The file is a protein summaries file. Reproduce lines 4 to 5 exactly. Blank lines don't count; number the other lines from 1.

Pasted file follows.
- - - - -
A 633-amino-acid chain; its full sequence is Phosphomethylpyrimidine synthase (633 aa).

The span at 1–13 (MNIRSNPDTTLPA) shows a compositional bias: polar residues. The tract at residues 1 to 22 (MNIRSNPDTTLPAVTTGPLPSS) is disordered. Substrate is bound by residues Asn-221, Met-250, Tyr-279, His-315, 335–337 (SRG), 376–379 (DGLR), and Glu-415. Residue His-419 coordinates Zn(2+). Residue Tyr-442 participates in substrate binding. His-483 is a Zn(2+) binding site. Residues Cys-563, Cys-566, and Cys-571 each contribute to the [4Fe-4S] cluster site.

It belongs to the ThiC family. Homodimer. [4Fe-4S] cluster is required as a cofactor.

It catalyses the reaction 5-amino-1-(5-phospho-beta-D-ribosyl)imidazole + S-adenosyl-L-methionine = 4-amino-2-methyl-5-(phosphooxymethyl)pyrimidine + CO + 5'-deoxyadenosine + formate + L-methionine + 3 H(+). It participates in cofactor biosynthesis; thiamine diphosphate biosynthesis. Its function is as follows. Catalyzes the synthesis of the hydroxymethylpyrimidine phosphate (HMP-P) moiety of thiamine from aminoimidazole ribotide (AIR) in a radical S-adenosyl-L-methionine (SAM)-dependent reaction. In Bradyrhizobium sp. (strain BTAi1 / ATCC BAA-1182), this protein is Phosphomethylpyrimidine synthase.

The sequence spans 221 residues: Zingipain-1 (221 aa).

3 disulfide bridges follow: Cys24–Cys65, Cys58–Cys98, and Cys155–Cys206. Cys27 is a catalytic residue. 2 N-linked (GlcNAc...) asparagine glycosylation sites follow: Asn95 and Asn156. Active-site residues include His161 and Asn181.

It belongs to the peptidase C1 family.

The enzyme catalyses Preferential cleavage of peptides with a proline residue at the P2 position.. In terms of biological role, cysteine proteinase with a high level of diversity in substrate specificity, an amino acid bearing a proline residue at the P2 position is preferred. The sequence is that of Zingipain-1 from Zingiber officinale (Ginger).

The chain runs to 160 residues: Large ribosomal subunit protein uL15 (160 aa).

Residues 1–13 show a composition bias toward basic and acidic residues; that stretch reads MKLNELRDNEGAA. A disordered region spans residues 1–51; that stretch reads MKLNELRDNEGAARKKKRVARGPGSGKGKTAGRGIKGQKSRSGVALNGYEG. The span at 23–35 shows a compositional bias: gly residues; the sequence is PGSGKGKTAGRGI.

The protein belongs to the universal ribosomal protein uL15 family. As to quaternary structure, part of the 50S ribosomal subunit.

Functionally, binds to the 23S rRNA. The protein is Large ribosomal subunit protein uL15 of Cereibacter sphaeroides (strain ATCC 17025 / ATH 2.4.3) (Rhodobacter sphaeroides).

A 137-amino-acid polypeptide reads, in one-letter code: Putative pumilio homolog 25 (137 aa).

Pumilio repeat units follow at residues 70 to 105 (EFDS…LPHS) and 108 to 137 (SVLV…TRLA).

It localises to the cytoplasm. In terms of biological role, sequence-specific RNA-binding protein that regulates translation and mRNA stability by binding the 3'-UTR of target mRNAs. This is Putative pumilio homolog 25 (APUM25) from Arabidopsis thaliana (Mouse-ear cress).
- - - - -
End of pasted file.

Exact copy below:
It catalyses the reaction 5-amino-1-(5-phospho-beta-D-ribosyl)imidazole + S-adenosyl-L-methionine = 4-amino-2-methyl-5-(phosphooxymethyl)pyrimidine + CO + 5'-deoxyadenosine + formate + L-methionine + 3 H(+). It participates in cofactor biosynthesis; thiamine diphosphate biosynthesis. Its function is as follows. Catalyzes the synthesis of the hydroxymethylpyrimidine phosphate (HMP-P) moiety of thiamine from aminoimidazole ribotide (AIR) in a radical S-adenosyl-L-methionine (SAM)-dependent reaction. In Bradyrhizobium sp. (strain BTAi1 / ATCC BAA-1182), this protein is Phosphomethylpyrimidine synthase.

The sequence spans 221 residues: Zingipain-1 (221 aa).